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My Hero Academia Creator Knows One Thing For Sure About The Series' Ending

Japanese manga artist Kōhei Horikoshi knows how to take the shonen genre and make a story that, even though it possesses many of the well-known formulas of shonen, feels as fresh as Shoto Todoroki's right side. "My Hero Academia" is one of the most important titles within the genre to have emerged in the 2010s, and it has amassed a considerable fanbase throughout the years. It is not difficult to come up with reasons why Horikoshi's story is so popular with the public. One such reason concerns how the mangaka took the superhero genre and made it new and unique, making it so that people with superpowers, known within the "My Hero Academia" universe as "quirks," are the norm and not the exception.

Naturally, Horikoshi has been compared to other of the biggest names in the shonen manga industry like the veterans Masashi Kishimoto and Eiichiro Oda, which interestingly enough served as inspiration for the younger mangaka. However, Horikoshi has made it known that in at least one way he is completely different from the other two artists, and it's related to how he wants "My Hero Academia" to end.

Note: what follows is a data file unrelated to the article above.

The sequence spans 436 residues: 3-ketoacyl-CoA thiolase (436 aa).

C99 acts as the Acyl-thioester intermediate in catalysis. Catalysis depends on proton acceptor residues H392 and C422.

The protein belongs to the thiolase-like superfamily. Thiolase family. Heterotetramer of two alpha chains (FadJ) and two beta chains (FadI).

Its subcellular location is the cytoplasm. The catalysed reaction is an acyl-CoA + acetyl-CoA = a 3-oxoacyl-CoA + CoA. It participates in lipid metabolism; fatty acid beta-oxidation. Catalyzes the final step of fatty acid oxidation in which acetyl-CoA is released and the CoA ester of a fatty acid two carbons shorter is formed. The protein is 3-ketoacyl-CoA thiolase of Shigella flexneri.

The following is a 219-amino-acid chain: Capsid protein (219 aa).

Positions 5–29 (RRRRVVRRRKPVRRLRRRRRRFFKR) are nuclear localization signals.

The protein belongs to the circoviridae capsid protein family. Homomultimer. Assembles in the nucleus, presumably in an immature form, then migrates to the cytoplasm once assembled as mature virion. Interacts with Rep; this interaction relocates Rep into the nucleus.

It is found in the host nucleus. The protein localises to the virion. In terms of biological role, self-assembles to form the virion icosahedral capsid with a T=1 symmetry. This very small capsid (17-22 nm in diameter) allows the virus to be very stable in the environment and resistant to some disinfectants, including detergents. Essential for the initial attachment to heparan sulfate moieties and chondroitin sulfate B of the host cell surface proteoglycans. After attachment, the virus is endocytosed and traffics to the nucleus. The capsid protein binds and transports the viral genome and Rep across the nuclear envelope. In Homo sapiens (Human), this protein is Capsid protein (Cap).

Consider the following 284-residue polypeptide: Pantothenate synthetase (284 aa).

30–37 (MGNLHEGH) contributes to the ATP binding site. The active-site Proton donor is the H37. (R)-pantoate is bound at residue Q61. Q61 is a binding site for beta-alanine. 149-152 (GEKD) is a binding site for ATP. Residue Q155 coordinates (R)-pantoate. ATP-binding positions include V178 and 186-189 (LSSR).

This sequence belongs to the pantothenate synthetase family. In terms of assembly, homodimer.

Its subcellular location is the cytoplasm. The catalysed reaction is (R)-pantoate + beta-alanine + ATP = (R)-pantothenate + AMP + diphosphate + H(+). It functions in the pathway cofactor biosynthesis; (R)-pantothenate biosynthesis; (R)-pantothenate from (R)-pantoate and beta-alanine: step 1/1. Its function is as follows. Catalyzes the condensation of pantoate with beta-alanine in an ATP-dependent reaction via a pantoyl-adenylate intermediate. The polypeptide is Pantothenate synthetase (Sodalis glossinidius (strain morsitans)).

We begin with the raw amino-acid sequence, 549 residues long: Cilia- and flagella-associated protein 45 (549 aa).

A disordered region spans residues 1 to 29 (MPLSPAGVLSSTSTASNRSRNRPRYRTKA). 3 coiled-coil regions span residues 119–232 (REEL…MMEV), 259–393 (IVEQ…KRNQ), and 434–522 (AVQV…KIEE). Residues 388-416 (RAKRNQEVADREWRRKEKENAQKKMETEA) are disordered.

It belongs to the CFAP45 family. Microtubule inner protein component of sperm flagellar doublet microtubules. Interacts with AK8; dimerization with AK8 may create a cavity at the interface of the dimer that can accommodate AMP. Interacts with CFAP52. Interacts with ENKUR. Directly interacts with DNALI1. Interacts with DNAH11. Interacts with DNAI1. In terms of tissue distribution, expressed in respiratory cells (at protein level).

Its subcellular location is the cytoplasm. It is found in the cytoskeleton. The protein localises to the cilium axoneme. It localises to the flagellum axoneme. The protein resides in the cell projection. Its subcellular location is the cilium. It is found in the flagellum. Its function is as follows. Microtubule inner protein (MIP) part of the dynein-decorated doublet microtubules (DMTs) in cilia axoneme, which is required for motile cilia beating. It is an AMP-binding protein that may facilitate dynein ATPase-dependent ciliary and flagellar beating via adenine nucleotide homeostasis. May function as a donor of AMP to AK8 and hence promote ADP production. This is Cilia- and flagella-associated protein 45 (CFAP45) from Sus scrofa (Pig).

Our Academia will not go on forever

One of the first things that may come to mind when we are comparing Kishimoto's and Oda's work is that both "Naruto" and "One Piece" have gone on for ages. Indeed, Kishimoto wrote an astounding 72 volumes, spanning more than a decade from 1999 to 2014, and Oda has gone even further with 103 published volumes as of right now, with more still to come. Horikoshi, however, does not have similar plans to drag his story out indefinitely.

In a 2018 interview with Anime News Network at San Diego Comic-Con, Horikoshi made his intentions known in regard to the fate of his beloved manga series. When asked about the end of his manga, and whether it would have 80+ volumes like Oda's "One Piece", the author replied, "No, it won't be infinite – I don't have the stamina for it to be as long as One Piece. I'd like to keep it concise."

For some fans, this may not seem like good news but Horikoshi's intention is reasonable and likely for the best in the long run. When one such work goes on for a really long time oftentimes, motivated by the sheer size of the fanbase that feeds the money-making machine, the story tends to begin shedding its consistency and coherence, losing momentum as it progresses. Horikoshi's plan to prioritize concision would prevent such a thing from happening to his series.

"My Hero Academia" currently has 35 volumes but, although it's still ongoing, if one follows the manga chapter releases, they might have a clue that this story of heroes and villains has entered its climax and thus might be nearing its finale. And without a doubt, we can count on Horikoshi to make it "Plus Ultra."